Tuesday, August 08, 2006

Fixing My 80/20 in U-dom & Dog-dom

It's time for bold New [Academic] Year resolutions. So here's mine: I will correct my 80/20 to a 60/40 or better.

You know where this is coming from: The old 80/20 rule (an adaptation of the Pareto/Juran Principle) that we tend to spend only 20% of our time doing the things that make 80% of a significant improvement to our productivity/quality of life--and vice versa.

Of course this principle applies to dog training as well.

More on that in a sec.

As for U-dom, I've made a list of ways I spend my time during the semester. On one side of the page I listed tasks that significantly contribute to my long-term career; on the other, all the rest. As an experiment this month (through the first weeks of school) I'm going to schedule my day (using my Outlook calendar in an attempt to truly enforce this) with blocks of time devoted to tasks in the 80%-significance category. And I'm going to seek ways to make more of my 20% activities sync up with my 80%-ers. OK, pretty much every academic vows to do this every year. Including me. But I'm going to use the scheduling approach to quantify my daily activities and to track how I'm spending my time so that, at the very least, I'll be 20%-ing more mindfully.

The 80/20 rule is relevant to our relationships with dogs, too. "Dog Whisperer" Cesar Millan notes that, in the U.S., the typical relationship of a devoted dog-owner to her/his dog is a ratio of 50 to 100% Affection with 0 to 50% Play, Training, and/or Exercise when, in fact, what dogs need most is Exercise. Exercise makes dogs happy and better behaved, and exercise with their humans helps them become more closely bonded than affection alone. (Millan is sometimes criticized for being old-fashioned in his approach, but his exercise/discipline/affection formula is consistent with many others; e.g., Jon Katz and the Monks of New Skete.)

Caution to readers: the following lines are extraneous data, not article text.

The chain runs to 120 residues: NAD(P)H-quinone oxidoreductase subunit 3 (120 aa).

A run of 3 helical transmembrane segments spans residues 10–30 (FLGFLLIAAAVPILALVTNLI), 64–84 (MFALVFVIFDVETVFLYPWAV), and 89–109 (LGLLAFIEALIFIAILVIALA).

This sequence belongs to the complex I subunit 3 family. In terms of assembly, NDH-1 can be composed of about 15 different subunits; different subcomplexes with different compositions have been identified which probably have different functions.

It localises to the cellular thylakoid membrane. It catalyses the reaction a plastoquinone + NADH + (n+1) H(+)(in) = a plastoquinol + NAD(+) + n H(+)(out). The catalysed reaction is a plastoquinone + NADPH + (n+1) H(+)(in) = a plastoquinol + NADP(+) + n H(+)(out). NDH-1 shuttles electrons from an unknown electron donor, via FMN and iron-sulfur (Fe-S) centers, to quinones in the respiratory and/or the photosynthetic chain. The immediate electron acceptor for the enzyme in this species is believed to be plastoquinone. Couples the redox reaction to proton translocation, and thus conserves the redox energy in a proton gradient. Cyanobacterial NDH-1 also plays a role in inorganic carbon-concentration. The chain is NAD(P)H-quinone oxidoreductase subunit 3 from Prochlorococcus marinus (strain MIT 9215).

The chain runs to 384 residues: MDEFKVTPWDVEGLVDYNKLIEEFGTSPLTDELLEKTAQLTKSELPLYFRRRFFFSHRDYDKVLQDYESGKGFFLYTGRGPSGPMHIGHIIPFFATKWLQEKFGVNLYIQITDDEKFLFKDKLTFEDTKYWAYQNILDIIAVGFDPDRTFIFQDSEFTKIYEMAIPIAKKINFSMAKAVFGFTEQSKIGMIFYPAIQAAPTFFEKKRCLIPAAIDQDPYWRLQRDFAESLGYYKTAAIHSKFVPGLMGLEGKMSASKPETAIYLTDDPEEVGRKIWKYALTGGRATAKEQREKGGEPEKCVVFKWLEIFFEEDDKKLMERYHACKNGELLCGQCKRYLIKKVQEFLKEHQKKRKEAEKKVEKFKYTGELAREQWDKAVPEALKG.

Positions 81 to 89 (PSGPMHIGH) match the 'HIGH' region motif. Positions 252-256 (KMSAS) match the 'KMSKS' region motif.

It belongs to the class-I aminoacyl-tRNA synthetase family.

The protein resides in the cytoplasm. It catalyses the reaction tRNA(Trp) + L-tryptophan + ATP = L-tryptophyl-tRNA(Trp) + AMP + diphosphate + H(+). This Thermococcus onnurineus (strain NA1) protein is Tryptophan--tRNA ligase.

As I map out my fall commitments I must do right by the dogs, scheduling time (as firm as any other important appointment) to walk with them each day--which can be tough because I walk them separately. Millan recommends an hour per day per dog. During a typical school day I'll feel successful if I can spend 1 hour per day for both dogs--30 minutes each. (They run around outside when I'm home, but this doesn't count as "exercise-with-your-human-leader" time.) My commitment to them is that I'll make more of our time together *active* time, and make our daily walks a real priority. Even after the mouse-relocation project is done for the season.

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